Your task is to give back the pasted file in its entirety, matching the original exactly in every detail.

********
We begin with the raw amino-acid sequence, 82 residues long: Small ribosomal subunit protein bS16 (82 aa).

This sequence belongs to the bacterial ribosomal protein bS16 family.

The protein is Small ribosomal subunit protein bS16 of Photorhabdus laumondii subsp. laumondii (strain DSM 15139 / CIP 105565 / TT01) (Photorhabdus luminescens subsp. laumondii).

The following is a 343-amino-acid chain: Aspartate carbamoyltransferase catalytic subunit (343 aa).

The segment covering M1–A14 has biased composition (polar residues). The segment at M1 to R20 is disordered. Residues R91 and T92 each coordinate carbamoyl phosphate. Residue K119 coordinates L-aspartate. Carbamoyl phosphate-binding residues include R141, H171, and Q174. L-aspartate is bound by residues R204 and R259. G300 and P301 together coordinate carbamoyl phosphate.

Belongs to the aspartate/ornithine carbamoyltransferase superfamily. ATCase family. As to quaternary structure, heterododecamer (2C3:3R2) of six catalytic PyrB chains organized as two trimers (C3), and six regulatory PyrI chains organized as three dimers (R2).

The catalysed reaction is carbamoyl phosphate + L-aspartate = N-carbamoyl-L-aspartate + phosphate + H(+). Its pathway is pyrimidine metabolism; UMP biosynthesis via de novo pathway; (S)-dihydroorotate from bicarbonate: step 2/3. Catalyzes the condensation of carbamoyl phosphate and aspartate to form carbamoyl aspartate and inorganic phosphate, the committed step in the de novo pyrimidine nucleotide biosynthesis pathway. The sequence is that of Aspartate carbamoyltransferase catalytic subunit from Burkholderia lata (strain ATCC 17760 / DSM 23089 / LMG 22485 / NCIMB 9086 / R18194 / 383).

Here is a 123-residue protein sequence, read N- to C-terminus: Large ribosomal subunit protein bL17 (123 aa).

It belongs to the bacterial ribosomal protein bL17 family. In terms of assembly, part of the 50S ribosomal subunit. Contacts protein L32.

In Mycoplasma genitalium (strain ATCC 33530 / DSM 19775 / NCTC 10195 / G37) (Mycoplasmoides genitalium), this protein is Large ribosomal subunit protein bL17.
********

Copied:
We begin with the raw amino-acid sequence, 82 residues long: Small ribosomal subunit protein bS16 (82 aa).

This sequence belongs to the bacterial ribosomal protein bS16 family.

The protein is Small ribosomal subunit protein bS16 of Photorhabdus laumondii subsp. laumondii (strain DSM 15139 / CIP 105565 / TT01) (Photorhabdus luminescens subsp. laumondii).

The following is a 343-amino-acid chain: Aspartate carbamoyltransferase catalytic subunit (343 aa).

The segment covering M1–A14 has biased composition (polar residues). The segment at M1 to R20 is disordered. Residues R91 and T92 each coordinate carbamoyl phosphate. Residue K119 coordinates L-aspartate. Carbamoyl phosphate-binding residues include R141, H171, and Q174. L-aspartate is bound by residues R204 and R259. G300 and P301 together coordinate carbamoyl phosphate.

Belongs to the aspartate/ornithine carbamoyltransferase superfamily. ATCase family. As to quaternary structure, heterododecamer (2C3:3R2) of six catalytic PyrB chains organized as two trimers (C3), and six regulatory PyrI chains organized as three dimers (R2).

The catalysed reaction is carbamoyl phosphate + L-aspartate = N-carbamoyl-L-aspartate + phosphate + H(+). Its pathway is pyrimidine metabolism; UMP biosynthesis via de novo pathway; (S)-dihydroorotate from bicarbonate: step 2/3. Catalyzes the condensation of carbamoyl phosphate and aspartate to form carbamoyl aspartate and inorganic phosphate, the committed step in the de novo pyrimidine nucleotide biosynthesis pathway. The sequence is that of Aspartate carbamoyltransferase catalytic subunit from Burkholderia lata (strain ATCC 17760 / DSM 23089 / LMG 22485 / NCIMB 9086 / R18194 / 383).

Here is a 123-residue protein sequence, read N- to C-terminus: Large ribosomal subunit protein bL17 (123 aa).

It belongs to the bacterial ribosomal protein bL17 family. In terms of assembly, part of the 50S ribosomal subunit. Contacts protein L32.

In Mycoplasma genitalium (strain ATCC 33530 / DSM 19775 / NCTC 10195 / G37) (Mycoplasmoides genitalium), this protein is Large ribosomal subunit protein bL17.